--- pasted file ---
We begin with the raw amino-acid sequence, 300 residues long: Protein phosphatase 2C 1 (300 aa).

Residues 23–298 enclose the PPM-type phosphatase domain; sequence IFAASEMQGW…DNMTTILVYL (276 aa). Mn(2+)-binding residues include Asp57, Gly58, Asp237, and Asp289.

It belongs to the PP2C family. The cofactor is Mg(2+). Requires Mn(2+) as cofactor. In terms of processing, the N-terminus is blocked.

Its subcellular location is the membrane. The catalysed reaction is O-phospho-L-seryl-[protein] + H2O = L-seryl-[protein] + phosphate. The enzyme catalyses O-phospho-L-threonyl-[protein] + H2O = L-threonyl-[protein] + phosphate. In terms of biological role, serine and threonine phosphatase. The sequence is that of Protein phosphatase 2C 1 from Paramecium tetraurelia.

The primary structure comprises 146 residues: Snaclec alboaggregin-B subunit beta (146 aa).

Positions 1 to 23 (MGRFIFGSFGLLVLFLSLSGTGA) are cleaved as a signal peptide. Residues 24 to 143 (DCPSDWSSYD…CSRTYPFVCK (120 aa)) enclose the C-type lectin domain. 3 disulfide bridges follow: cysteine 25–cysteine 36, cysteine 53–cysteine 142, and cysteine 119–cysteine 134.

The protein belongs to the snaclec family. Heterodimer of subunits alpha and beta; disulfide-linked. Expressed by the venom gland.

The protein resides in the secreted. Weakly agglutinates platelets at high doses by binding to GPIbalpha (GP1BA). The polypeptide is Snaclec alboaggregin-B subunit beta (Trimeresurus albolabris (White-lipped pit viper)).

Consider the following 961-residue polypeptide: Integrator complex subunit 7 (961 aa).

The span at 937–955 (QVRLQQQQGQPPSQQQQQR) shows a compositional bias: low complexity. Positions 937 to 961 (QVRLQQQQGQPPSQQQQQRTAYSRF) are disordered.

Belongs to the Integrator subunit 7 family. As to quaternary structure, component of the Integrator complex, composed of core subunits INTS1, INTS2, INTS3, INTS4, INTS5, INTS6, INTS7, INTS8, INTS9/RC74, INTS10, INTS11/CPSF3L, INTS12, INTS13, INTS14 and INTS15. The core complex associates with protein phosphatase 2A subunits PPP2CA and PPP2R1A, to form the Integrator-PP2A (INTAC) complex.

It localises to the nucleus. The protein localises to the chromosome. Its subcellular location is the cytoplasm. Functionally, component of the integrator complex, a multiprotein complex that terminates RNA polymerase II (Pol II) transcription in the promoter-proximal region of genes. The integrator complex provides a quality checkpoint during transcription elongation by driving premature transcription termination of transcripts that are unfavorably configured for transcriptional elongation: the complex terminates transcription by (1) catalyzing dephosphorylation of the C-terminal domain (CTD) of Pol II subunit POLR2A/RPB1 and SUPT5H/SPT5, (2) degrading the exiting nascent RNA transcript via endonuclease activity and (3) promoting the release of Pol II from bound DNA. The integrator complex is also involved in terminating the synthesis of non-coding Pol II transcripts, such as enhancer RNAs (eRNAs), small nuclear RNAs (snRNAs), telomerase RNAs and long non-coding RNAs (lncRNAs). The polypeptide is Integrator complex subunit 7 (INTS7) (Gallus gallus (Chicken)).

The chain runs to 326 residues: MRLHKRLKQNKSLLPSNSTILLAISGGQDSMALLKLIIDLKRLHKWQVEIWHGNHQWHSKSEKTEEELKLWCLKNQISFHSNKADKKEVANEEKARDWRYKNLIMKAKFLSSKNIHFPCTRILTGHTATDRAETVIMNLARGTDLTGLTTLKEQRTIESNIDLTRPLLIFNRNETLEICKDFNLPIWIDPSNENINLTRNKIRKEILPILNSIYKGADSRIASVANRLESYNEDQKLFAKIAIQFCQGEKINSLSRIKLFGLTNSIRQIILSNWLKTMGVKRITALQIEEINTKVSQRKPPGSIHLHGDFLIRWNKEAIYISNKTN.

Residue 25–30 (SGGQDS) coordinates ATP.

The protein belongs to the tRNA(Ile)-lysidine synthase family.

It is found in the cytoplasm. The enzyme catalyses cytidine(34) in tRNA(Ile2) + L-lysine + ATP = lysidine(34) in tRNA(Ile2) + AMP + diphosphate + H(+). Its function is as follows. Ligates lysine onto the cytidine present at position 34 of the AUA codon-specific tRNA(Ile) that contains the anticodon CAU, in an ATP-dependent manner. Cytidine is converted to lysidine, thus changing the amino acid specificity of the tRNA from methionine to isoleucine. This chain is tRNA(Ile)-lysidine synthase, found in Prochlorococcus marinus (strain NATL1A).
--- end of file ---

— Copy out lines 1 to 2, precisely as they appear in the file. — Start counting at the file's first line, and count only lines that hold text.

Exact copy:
We begin with the raw amino-acid sequence, 300 residues long: Protein phosphatase 2C 1 (300 aa).

Residues 23–298 enclose the PPM-type phosphatase domain; sequence IFAASEMQGW…DNMTTILVYL (276 aa). Mn(2+)-binding residues include Asp57, Gly58, Asp237, and Asp289.